In an in vitro percutaneous study, an oxidative hair dye formulation containing HC Red 3 at 0.45 % (after mixing) was tested using 12 human skin samples from six donors. A mean amount of 0.365 % (0.333 µg/cm2) of the applied dose was found in the receptor fluid within 24 hours post-exposure. The majority of the applied dose was rinsed off the skin surface (SCCS, 2012).
In a second study, a commercial hair dye formulation containing HC Red 7 at 0.86 % was tested on four human skin samples from two donors. A mean amount of 0.091 % ( 0.159 µg/cm2 ) was found in the receptor fluid within 24 hours post-exposure. The majority of the applied dose (92.27 %) was rinsed off the skin surface (SCCS, 2009).
The chemicals, HC Red 3 and 7 have low to moderate acute toxicity based on results from animal tests following oral exposure. The median lethal dose (LD50) in rats is 1250–5000 mg/kg bw.
Sprague-Dawley (SD) rats (n=5/sex/dose) were treated with HC Red 3 (10 % suspension in 3 % acacia) by gavage at doses of 1250 or 5000 mg/kg bw for male rats and 1250, 2500 or 5000 mg/kg bw for female rats. In males, no mortality at 1250 mg/kg bw was recorded, but mortalities were recorded as 5/5 males at 5000 mg/kg bw. In females, no mortality was recorded at 1250 mg/kg bw, while mortalities for 1/5 females at 2500 mg/kg bw and 5/5 females died at 5000 mg/kg bw was recorded. The LD50 was determined to be 1250–2500 mg/kg bw for males and 2500–5000 mg/kg bw for females (CTFA, 1991; CIR, 1992; SCCS, 2010; SCCS, 2012).
In another acute oral study, Fischer 344 (F344/N) rats (n=5/sex/dose) were orally administered single dose of HC Red 3 (1 % carboxymethyl cellulose in saline) at doses of 62, 125, 250, 500 or 1000 mg/kg. No mortality was reported. All treated animals had an orange to red discolouration of the urine, one day after administration (NTP, 1986; CIR, 1992).
In an oral study, two groups of four and five female SD rats were administered HC Red 7 (0.5 % solution of carboxymethylcellulose) by gastric gavage at doses of 300 or 2000 mg/kg bw. Mortalities were recorded (3/5) in the 2000 mg/kg bw/day dose groups. Observed sub-lethal effects included hypoactivity, sedation, dyspnoea, purple urine, purple to purplish red extremities, and piloerection. An LD50 of 2000 g/kg bw was reported (CIR, 2008; SCCS, 2009).
No data are available for the chemicals.
No data are available for the chemicals.
Corrosion / Irritation
The chemicals in this group do not cause skin irritation.
In a skin irritation study, six New Zealand White (NZW) rabbits were topically administered an aqueous slurry of 500 mg HC Red 3 for 24 hours under non-occlusive conditions. Observations were recorded at 24 and 72 hours following exposure. No dermal irritation was observed (CIR, 1992; SCCS, 2010; SCCS, 2012).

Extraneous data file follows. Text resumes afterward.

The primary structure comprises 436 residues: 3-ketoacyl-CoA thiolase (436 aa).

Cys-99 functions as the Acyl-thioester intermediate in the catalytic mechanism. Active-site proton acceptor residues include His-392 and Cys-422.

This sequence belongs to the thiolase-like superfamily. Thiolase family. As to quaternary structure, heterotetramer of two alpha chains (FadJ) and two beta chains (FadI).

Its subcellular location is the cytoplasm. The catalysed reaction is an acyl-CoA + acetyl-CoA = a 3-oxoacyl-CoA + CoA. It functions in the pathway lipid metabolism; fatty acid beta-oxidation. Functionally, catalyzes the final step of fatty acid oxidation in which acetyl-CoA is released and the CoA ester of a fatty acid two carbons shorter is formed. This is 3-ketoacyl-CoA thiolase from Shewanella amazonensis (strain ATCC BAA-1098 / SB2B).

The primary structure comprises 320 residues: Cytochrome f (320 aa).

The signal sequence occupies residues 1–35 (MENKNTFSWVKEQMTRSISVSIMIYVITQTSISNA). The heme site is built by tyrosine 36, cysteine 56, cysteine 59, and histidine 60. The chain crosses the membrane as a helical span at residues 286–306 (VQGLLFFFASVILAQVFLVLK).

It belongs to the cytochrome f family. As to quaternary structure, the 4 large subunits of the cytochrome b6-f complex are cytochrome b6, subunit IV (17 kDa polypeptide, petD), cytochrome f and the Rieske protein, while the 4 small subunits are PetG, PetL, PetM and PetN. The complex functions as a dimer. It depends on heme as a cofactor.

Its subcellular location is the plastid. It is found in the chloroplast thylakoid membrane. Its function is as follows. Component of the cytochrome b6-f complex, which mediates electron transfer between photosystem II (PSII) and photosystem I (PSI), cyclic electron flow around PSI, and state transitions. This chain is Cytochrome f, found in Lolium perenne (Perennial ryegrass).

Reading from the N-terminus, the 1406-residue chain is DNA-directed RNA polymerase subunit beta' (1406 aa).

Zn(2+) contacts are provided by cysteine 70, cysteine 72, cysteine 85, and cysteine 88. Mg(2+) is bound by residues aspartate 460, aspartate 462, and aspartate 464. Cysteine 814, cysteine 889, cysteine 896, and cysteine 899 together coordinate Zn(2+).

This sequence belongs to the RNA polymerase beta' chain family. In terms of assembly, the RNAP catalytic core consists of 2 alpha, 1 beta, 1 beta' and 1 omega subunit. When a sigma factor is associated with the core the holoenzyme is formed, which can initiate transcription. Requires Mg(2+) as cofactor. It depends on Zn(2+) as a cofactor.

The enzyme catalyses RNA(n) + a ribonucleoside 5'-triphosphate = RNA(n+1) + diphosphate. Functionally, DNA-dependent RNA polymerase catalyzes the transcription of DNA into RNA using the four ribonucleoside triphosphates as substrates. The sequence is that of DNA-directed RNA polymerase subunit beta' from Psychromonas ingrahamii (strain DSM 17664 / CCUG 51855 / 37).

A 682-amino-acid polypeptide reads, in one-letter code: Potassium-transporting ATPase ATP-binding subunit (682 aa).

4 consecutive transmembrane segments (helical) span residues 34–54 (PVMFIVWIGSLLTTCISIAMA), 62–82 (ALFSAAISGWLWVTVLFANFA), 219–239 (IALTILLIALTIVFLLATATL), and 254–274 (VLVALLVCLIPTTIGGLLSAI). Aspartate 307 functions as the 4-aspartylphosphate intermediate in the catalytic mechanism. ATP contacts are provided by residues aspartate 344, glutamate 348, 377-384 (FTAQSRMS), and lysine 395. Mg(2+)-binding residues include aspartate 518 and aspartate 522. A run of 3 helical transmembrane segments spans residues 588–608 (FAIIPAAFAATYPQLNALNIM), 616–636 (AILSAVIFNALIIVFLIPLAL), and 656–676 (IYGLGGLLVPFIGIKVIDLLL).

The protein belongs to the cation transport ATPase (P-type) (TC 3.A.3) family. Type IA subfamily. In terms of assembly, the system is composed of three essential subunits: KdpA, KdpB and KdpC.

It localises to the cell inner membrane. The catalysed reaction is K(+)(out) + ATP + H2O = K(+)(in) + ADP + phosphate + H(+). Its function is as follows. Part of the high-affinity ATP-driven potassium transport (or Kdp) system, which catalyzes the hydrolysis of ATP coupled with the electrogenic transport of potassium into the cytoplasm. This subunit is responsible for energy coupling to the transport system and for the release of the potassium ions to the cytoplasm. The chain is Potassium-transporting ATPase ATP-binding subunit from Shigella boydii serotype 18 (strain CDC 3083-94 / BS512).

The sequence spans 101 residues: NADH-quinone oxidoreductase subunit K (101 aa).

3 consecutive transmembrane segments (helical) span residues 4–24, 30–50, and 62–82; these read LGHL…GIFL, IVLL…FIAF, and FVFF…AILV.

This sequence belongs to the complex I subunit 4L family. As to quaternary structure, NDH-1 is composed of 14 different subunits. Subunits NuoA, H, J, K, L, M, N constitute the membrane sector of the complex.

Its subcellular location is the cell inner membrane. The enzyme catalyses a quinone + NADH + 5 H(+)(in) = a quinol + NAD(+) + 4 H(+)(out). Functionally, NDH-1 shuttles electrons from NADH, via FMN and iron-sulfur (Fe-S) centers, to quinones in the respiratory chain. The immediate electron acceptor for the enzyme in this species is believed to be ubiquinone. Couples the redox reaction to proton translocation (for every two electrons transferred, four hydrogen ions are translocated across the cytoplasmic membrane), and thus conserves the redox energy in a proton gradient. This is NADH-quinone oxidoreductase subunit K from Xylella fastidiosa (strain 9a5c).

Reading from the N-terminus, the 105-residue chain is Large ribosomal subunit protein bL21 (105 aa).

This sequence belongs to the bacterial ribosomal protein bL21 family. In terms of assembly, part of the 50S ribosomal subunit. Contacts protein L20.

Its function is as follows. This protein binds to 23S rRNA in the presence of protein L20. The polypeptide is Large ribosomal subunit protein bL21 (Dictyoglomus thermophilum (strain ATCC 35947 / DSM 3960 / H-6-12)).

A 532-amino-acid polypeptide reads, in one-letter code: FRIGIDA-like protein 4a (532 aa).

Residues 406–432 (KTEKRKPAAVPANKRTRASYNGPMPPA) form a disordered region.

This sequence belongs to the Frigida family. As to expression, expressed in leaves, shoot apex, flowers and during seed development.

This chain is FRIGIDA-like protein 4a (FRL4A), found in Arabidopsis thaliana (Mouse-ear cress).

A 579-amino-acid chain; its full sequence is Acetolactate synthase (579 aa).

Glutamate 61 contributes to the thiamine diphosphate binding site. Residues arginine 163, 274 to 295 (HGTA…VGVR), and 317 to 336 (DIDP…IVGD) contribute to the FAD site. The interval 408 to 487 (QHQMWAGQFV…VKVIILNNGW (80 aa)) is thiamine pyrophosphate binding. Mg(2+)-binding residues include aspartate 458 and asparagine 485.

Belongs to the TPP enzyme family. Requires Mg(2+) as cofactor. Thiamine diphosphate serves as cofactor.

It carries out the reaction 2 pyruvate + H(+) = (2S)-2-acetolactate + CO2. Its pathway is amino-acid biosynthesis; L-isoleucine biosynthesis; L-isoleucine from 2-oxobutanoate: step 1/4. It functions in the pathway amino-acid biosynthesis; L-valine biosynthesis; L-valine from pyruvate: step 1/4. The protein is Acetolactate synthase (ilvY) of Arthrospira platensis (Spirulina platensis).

In another study, 0.5 g of HC Red 7 was applied to the dorsal trunk of three NZW rabbits for 4 hours under semi-occlusive conditions. Observations were recorded at 1, 24, 48 and 72 hours following patch removal. No dermal irritation was observed (CIR, 2008; SCCS, 2009).
The chemicals in this group do not cause severe eye irritation.
HC Red 3 was reported to slightly irritate the eyes when tested in eyes of four NZW rabbits at a dose of 100 mg in powder form. Conjunctival redness, swelling and discharge were reported one hour after treatment. One rabbit had irritation with low-grade corneal opacity with ulcerations. All effects were reversible within 3 days (CIR, 1992; SCCS, 2010; SCCS, 2012).
HC Red 7 (0.1 g) was instilled in the conjunctival sac of eyes of three NZW rabbits. Observations were recorded at 1, 24, 48 and 72 hours after instillation. Palpebral and bulbar conjunctivae with enanthema (disruption of a mucous membrane) discharge and slight chemosis were reported at one hour after treatment. One rabbit had partial corneal opacity at 24 hours. All effects were reversible within 72 hours (CIR, 2008; SCCS, 2009).
Based on the available data, the chemicals in this group are considered to be moderate to strong skin sensitisers. The effects observed in the local lymph node assays (LLNAs) are sufficient to warrant hazard classification (see Recommendation section).
In a guinea pig maximisation test (GPMT) study, 0.05 mL of 25 % HC Red 3 (0.1 % w/v in propylene glycol), was occlusively applied to shaved skin of female Hartley albino guinea pigs (n=10/group) for 48 hours. All injection sites were pre-treated with 10 % sodium lauryl sulfate in petrolatum, 24 hours before application of topical induction patches. Two weeks after the induction phase, challenge doses of 5 and 25 % HC Red 3 in propylene glycol, were applied to the test sites. Erythema and oedema were observed in 9/10 animals at 5 % and 10/10 animals at 25 % concentrations. No scores were reported (SCCS, 2012).